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Showing posts from February, 2015

What the Top Ten overused travel cliches really mean

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If you ask me, travel writing is supposed to be informative and entertaining. You either read it for a bit of fun and maybe a giggle, or for serious research into your next holiday that you've scrimped and saved for all year. It doesn't help if every place you read about is described by the same dull and repetitious words. Chances are the place is as equally dull and unremarkable.

If you're a travel writer, copywriter or public relations scribe, then you are forever dipping into the lexicon of adjectives and adverbs trying to find a new twist on an old subject. Trotting out the same old tripe is not going to impress anyone anymore.

Here are some of the most popular and overused cliches in the travel writing business and what they probably really mean. I've included some real life examples for your entertainment. Why change the names? They wrote it.



Luxury - we make the beds and do the cooking.

Luxury and 'luxurious' are constantly changing and relative terms.…

Downloading High Resolution Images from Flickr

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In order for this process to work successfully, this presumes you have been granted permission by the Flickr account owner to access the high res images.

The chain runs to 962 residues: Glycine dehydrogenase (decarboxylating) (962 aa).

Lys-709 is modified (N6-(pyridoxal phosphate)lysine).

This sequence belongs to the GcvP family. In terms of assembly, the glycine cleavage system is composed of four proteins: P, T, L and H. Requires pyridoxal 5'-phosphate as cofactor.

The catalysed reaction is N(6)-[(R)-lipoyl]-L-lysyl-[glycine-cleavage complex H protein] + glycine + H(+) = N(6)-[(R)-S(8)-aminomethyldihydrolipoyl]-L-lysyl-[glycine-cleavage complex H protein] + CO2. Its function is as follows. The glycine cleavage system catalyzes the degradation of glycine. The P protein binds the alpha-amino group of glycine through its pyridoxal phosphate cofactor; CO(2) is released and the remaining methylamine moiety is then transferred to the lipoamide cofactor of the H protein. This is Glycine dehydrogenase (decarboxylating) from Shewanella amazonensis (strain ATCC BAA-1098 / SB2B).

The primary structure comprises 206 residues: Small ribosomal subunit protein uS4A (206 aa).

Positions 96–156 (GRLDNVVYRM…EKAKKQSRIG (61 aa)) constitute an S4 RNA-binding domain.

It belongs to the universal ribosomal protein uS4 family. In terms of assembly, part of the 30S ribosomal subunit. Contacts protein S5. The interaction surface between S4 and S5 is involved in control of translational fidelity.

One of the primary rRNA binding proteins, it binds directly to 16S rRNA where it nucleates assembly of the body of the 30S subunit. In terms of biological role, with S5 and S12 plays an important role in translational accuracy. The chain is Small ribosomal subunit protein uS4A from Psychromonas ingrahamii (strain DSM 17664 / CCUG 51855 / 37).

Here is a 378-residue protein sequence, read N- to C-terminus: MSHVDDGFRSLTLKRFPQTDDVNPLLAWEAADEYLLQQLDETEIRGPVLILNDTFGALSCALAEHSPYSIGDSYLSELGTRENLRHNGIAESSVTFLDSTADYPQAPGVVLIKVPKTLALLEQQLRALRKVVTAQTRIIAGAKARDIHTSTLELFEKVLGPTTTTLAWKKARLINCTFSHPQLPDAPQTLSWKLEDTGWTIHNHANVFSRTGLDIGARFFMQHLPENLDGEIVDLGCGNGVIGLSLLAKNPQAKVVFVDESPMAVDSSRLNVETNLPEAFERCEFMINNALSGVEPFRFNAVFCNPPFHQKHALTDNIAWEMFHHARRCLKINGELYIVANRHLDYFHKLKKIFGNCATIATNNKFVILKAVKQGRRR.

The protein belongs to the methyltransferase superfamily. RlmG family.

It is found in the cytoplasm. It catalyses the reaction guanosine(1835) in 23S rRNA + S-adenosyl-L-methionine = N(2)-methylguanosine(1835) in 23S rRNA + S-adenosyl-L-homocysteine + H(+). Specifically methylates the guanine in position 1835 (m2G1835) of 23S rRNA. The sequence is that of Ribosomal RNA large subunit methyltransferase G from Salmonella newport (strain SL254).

Click any of the images below to enlarge.






Sending images and graphic files across the Internet - how to get it right.

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Holy jumpin' JPEGs Batman!

Anyone who has tried to get or send images has faced this dilemma.

What file type is best?

What's the difference anyway? Tiff, Gif, Biff! who cares?

Truth is, there is a world of difference in the various file types and no quicker way to send an editor into a psychotic fury than give him or her the wrong one on deadline.



Here's a quick-and-dirty rundown of the most common image file types and where it's best to use them.

JPEG

Named after the Joint Photographic Experts Group who created this standard of photographic computer file which first appeared on computers back in the early '90s.

It's really clever because when you create the file (either in the camera or with computer software) you can specify how much compression (quality) you think you need. On a scale of 1-100, 100 being virtually no compression and super quality.

JPEGs (.jpg or .jpeg) files travel really well over email and file transfer. You can have really big images (in p…